Junior doctors’ strike led to 175,000 cancellations

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More than 175,000 patient appointments and procedures had to be canceled in England when junior doctors went on strike this week, figures show.

That makes it the most disruptive NHS strike so far this winter.

Tens of thousands of doctors participated in the 72-hour strike, with more senior hospital colleagues asked to provide cover.

Young doctors’ representatives at the British Medical Association (BMA) have now accepted an offer to enter into wage negotiations with the government.

The BMA said it would not announce another strike while negotiations were underway.

While emergency care was provided by consultants during the strike, many planned, non-urgent treatments were rescheduled.

prof. Sir Stephen Powis, Medical Director of NHS England, said: “Despite the huge efforts made by NHS staff to protect patients and keep disruption to a minimum, this strike was of an unprecedented scale and had an impact greater than any other industry actions we’ve seen so far. combined this winter.

“More than 175,000 appointments and procedures have been rescheduled to protect urgent, critical and urgent care for patients, which will inevitably impact efforts to address the Covid backlog.”

Some of the postponed appointments and procedures include hip and knee surgeries, as well as routine checkups for patients with conditions such as diabetes and even cancer.

The NHS has been trying to tackle a backlog exacerbated by Covid – there are still 7.2 million people on waiting lists for treatment in England.

Nurses, paramedics and physios have also been on strike this winter, but have now paused action pending a pay offer from the government.

The Department of Health and Social Care said it deeply regretted the cancellation of appointments but was “gratified” that the BMA had agreed to enter talks, on the same terms as the unions representing the other NHS workers.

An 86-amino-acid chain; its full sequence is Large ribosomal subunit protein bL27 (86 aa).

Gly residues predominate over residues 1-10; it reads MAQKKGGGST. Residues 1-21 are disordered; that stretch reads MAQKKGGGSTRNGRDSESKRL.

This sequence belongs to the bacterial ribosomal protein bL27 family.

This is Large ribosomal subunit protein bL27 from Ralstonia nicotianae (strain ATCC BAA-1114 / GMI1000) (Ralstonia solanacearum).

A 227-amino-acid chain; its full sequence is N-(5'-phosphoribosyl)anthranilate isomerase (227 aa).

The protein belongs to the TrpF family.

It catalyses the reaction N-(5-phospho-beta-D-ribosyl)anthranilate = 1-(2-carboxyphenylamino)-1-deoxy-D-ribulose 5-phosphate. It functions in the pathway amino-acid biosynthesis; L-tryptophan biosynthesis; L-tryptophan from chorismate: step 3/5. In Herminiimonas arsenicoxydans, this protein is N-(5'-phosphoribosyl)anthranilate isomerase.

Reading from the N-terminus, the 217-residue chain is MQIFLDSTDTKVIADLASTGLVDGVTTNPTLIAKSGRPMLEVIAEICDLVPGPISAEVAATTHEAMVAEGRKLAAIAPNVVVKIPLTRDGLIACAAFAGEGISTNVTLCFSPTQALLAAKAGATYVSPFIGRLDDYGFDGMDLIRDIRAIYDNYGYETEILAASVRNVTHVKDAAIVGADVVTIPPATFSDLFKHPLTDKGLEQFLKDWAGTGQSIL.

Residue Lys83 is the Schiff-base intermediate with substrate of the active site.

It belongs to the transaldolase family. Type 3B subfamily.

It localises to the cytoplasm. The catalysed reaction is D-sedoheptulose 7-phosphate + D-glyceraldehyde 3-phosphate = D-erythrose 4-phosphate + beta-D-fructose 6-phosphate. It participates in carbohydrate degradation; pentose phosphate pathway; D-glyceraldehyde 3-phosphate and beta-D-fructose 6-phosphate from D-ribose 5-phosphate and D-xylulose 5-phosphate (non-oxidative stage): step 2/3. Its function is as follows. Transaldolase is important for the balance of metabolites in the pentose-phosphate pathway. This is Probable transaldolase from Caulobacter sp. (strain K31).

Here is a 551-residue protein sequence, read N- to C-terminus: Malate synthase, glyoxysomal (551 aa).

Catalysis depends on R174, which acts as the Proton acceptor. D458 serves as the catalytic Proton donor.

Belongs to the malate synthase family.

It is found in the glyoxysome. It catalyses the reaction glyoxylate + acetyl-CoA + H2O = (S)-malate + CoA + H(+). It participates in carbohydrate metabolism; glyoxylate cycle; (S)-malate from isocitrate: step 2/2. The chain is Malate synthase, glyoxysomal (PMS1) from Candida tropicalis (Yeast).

It added that the government was seeking a “fair settlement that recognizes the crucial role of junior doctors and the wider economic pressures facing the UK”.

The BMA said it had sent a letter to Health Secretary Steve Barclay on Friday following the government’s new pay offer to other NHS workers, proposing to meet next week.

In a Twitter post the BMA said its aim was to achieve full wage recovery, adding it would enter into negotiations “in good faith”.

The BMA is calling for a 35% pay rise for junior doctors, arguing it would reverse 15 years of cuts.

Young doctors represent almost half of the medical workforce in England and include those who have just graduated from university, to some with 10 years’ experience.

Two-thirds of physician assistants are members of the BMA.

At least 86,000 were involved in union action this week, according to the latest figures.

Dr. Vivek Trivedi and Dr Rob Laurenson, the co-chairs of the BMA’s committee on junior doctors, said: “Every day, junior doctors despair as they see surgeries canceled and treatments delayed for the millions on waiting lists as our health services are in crisis.

“However, the rescheduling of appointments as a result of the strike action could have been avoided if the Health Minister had come to the table and negotiated an agreed settlement with us before any strike action was taken.

“The NHS had more than two months’ notice that we would strike for 72 hours if the vote was successful; the government has had no doubts about our campaign for full wage recovery for more than six months and this is confirmed by the number of doctors in training in England who took part in the industrial action.”

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